Mayor Latoya Cantrell announced on Friday that there was no time for evacuations and we need to shelter in place.

I know that no matter what happens or how this turns out, Joe Biden won’t let us down.

Pop Tarts are racist

(Art by Eric T. Styles)
Breakfast pastries have been a symbol of White supremacy and colonialism since honkies first learned to bake. Brought to America by imperialistic Europeans and forced upon itndigenous Americans early in the morning.

Just look at the names of breakfast baked goods: the Danish, the English muffin, French croissant and toast, Belgian waffles. The names reek of the stench from these European invaders.

The contemporary morning toaster pastry that has come to symbolize “American systematic racism and white supremacy” is the incarnation of the suburban atrocity we call “Pop Tarts.”

First off: The word “tart” is offensive to sex workers and should not be allowed. Combined with the word “POP” it implies indifference to violence against sex workers. Just educate yourself and be a better person.

A spokesman from the “French Quarter Think Tank on Stuff” points out the inherent racism that is baked into Pop Tarts. In a condescending tone of virtue he states the following:

“The blatant and overt racism of Pop Tarts has to be addressed. Look at the flavors, only white people would like the bland selection of flavors. vanilla creme and blueberry? No non-White person would eat that. If the Pop Tart people really wanted to bring equity to breakfast, they would offer flavors like barbecue and hot sauce. That would go a long way to bringing healing to this nation.”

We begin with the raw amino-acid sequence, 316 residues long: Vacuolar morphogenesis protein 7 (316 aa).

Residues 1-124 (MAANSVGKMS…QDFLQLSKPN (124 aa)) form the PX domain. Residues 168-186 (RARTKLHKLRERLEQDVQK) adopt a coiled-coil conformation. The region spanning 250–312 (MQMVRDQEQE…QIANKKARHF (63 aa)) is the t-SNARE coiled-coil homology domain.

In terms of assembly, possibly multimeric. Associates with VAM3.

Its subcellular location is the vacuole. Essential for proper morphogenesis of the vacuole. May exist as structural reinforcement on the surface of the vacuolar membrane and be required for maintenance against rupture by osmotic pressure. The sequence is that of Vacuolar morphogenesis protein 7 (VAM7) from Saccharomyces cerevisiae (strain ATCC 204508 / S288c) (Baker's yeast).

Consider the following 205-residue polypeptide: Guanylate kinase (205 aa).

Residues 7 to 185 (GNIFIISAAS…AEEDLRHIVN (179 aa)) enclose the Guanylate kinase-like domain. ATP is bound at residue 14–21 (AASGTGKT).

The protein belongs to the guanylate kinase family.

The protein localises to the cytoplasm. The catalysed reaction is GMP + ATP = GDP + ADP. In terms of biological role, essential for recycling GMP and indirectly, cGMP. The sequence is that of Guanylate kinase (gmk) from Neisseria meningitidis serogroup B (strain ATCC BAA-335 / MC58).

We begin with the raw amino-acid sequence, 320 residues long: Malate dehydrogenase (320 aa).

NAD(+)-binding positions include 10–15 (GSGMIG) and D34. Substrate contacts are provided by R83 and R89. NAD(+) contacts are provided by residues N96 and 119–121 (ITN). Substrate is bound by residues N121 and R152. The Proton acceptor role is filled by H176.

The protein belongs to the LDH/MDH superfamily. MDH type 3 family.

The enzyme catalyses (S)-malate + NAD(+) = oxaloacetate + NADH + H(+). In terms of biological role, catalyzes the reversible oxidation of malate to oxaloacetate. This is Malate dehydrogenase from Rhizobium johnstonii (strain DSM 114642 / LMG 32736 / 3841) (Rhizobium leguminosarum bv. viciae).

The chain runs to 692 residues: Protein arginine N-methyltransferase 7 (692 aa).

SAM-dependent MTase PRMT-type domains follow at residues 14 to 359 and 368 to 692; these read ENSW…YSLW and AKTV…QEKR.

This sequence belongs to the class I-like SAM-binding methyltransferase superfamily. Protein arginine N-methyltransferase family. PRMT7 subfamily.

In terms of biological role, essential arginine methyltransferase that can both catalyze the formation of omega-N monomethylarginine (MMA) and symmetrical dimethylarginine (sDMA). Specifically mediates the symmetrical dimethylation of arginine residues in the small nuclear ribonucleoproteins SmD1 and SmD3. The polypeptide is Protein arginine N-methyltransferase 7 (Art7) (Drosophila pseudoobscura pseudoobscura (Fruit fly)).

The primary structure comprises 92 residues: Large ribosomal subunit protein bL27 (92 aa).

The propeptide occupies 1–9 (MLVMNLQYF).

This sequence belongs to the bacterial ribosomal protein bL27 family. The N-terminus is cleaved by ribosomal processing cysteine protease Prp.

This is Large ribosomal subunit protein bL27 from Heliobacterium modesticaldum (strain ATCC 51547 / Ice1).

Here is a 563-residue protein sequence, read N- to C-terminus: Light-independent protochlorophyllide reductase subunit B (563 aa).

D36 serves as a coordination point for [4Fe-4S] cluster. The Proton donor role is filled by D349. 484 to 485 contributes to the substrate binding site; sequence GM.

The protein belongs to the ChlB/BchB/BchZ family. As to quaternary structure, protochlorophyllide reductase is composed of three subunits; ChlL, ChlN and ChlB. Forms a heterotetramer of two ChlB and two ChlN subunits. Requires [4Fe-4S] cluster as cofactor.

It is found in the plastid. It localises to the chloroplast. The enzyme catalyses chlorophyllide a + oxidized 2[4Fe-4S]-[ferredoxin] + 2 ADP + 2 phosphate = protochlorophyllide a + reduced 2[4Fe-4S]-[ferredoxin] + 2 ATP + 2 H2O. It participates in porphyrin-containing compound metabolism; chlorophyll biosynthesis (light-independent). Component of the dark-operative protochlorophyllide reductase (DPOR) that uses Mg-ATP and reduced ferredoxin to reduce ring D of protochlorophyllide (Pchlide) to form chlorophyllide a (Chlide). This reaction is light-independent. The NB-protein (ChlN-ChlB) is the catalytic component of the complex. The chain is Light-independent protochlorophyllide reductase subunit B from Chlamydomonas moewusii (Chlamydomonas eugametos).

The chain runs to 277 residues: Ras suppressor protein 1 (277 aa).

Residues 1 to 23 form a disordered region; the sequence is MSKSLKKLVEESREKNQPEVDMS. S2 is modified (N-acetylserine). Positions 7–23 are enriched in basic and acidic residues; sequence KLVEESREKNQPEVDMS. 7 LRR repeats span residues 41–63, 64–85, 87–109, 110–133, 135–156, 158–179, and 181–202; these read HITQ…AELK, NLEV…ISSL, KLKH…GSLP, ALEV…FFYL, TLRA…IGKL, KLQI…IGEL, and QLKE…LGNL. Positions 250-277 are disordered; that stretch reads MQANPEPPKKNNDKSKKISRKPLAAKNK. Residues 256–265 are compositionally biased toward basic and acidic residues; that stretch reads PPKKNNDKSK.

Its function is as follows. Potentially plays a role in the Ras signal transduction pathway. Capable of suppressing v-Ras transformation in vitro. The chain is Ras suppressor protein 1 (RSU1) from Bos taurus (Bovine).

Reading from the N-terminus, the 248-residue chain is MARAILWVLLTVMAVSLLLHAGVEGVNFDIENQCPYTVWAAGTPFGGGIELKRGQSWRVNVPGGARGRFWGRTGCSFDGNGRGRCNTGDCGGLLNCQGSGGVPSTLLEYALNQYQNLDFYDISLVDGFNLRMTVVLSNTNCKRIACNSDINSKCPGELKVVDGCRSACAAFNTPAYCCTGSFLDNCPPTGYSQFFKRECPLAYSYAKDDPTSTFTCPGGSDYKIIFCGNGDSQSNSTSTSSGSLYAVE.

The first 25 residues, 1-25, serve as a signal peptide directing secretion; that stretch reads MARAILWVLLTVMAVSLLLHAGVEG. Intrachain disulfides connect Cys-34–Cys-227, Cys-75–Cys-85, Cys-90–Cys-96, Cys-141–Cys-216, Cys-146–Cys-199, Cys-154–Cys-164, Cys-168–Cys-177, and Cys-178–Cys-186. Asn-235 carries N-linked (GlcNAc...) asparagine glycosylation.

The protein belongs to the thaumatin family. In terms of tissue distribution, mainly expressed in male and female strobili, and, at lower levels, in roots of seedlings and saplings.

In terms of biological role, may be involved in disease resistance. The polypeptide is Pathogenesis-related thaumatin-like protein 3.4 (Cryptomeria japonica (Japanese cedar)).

The spokesperson really cranked cringe up to eleven by continuing:
“It’s also wrong to assume that minority communities have access to toasters, many don’t. If they do, their electric may have been shut off from non payment and they are forced to eat the Pop Tart cold.”

We hung up on him at that point.

I am literally shaking right now.

How everyone in the French Quarter could die

(Art by Eric T. Styles)
There are hundreds of ways that any one of us could die in the French Quarter. Let’s take a look at one way we could all die together.

Solar flares or an electromagnetic pulse. It’s estimated a large scale event could kill millions in the months following a massive solar flare and mass ejection towards the Earth. The large loss of life would occur in every major city effected. A large solar flare such as the one that took place in 1856 known as the Carrington Event would devastate our modern electronic dependent modern world.

Similarly, an electromagnetic pulse (EMP) could be produced by a massive nuclear explosion high in the atmosphere above the continental United States by such nations as China or Russia. Such a blast would be delivered by new hyper-sonic weapons that the U.S. currently have no defense system to prevent. Given global tensions today, this is not so far fetched.

Either event would result in our electrical grid being shut down not for days, but possibly years. Replacing large transformers without an operating infrastructure would be near impossible. A strong enough blast would have the ability to fry nearly every electronic device. Everything from transportation to communication devices would instantly become useless.